The original walls were built to defend territories between feuding Chinese states. The walls were constructed using a long known technique of stomping ground between two boards. The result was a hard wall made of earth and stone able to withstand small attacks. In 221 B.C., Qin defeated the enemy states and created the Qin Dynasty. To defend his new territory from the Xiongnu attackers, Qin ordered the destruction of the state border walls and a new wall was to be constructed along the Chinese border.
Utilizing the original technology of stomping dirt between boards was again used during construction on the Great Wall of China. The Great Wall of China is actually a series of walls, which do not connect. The Xiongnu were able to go around the walls in attempts to attack, but they did deter and slow the attacks. Eventually, the Xiongnu attacks desisted and the construction of the Great Wall was halted. Construction resumed during the Ming Dynasty when Emperor Ming’s army suffered defeat at the hand of the Mongolian Army. During this phase of construction, the Great Wall of China was built using brick and stone, resulting in wider, higher and stronger walls. In addition to stronger walls, watchtowers were introduced along the wall, so the army could communicate with each other. The watchtowers were installed on top of hills, so the signals could be seen from other watch towers.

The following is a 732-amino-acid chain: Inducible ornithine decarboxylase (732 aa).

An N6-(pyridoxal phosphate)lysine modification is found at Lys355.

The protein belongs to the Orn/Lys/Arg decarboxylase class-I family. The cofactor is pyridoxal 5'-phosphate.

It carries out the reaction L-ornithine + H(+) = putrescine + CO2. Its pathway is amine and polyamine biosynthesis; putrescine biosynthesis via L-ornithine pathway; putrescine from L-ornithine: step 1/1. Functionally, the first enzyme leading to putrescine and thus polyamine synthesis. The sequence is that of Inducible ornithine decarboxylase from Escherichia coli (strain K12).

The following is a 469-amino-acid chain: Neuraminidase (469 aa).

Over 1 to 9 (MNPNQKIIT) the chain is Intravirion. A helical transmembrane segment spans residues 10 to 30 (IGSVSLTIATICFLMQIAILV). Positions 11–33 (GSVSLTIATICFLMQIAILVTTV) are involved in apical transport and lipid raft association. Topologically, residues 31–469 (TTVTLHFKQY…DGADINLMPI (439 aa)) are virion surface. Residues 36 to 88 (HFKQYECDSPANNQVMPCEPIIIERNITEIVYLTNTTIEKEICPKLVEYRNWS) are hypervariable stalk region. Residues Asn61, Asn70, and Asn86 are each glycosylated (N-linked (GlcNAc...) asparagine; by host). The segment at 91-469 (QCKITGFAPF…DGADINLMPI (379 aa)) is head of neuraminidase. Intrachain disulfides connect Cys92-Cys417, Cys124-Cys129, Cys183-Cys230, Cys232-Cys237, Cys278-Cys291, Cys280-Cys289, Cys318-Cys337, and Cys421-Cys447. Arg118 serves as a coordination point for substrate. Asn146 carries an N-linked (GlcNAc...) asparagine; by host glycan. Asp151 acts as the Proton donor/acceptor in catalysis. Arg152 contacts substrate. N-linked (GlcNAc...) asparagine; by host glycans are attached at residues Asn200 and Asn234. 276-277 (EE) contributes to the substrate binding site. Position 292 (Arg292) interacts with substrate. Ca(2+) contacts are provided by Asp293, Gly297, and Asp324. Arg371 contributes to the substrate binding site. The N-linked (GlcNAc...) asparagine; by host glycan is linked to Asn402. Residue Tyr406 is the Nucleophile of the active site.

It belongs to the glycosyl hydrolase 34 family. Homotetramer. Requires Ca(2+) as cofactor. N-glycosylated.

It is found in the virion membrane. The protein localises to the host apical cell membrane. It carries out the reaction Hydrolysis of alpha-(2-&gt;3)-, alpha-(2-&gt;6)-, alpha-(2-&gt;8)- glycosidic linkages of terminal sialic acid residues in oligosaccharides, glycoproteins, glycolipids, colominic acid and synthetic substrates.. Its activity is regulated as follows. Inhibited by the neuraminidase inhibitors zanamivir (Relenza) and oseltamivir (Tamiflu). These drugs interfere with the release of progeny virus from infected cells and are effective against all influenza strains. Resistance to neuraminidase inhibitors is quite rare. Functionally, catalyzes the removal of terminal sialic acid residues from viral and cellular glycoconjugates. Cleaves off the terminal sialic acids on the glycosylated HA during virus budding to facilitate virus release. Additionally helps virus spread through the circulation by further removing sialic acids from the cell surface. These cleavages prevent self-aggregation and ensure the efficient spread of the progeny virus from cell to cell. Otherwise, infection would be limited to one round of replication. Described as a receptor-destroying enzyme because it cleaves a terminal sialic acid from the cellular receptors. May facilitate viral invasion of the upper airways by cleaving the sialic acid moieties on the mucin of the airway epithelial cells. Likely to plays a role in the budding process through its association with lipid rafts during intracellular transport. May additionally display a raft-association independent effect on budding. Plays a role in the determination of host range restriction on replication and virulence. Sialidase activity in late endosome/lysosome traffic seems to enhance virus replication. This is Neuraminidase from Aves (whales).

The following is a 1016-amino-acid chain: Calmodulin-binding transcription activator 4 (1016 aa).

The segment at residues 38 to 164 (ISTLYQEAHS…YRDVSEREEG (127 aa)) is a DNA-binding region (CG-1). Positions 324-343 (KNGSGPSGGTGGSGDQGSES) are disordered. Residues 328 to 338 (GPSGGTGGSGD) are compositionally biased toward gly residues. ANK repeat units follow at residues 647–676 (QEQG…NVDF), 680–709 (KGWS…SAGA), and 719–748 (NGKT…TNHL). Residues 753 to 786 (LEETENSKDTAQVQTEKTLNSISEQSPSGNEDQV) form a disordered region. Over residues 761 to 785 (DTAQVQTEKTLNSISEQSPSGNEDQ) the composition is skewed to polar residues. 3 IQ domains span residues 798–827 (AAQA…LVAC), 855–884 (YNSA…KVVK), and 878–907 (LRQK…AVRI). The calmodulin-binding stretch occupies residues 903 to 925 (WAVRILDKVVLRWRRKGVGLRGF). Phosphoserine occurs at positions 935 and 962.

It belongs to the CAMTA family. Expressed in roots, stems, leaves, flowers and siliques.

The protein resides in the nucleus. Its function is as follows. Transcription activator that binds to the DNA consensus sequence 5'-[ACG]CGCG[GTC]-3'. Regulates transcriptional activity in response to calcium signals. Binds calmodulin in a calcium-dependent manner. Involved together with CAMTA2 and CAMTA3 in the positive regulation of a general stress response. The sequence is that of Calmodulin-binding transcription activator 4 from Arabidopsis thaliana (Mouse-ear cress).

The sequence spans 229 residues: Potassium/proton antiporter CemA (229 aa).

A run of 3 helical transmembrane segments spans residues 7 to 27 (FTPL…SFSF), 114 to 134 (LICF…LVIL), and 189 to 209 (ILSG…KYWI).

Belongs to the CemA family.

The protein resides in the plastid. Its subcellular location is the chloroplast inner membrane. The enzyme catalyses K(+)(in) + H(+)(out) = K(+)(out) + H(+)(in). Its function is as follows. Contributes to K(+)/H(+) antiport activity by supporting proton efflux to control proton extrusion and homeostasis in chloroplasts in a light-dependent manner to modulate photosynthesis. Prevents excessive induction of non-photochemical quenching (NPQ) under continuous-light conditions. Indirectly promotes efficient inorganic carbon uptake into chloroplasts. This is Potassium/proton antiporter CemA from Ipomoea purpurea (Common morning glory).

The combined length of sections of the Great Wall of China stretches for over 5,550 miles. The sections of the Great Wall of China vary from 16-26 feet high, while the width of the wall varies from 16-19 feet. The strongest sections of wall surround Beijing to protect it from invasions. Portions of the wall have suffered major erosion as the wall is over 2,400 years old and are now is disrepair. The Great Wall of China even fended off Manchu invasions during the 1600’s.
In 2007, the Chinese government, in an effort to preserve the Great Wall of China, restricted the number of tourists visting the Great Wall of China to 53,000 per day. For hundreds of years, scholars have written about being able to see the Great Wall of China from the moon. So far, no astronaut has acknowledged this claim, although it can been seen from low orbit.
Quick Facts & Figures
Construction Start: 221 BC
Dynasty Start: Qin Dynasty
Height: 26′ at highest point
Width: 19′ at widest point
Length: 5500 Miles
Daily Tourism: 53,000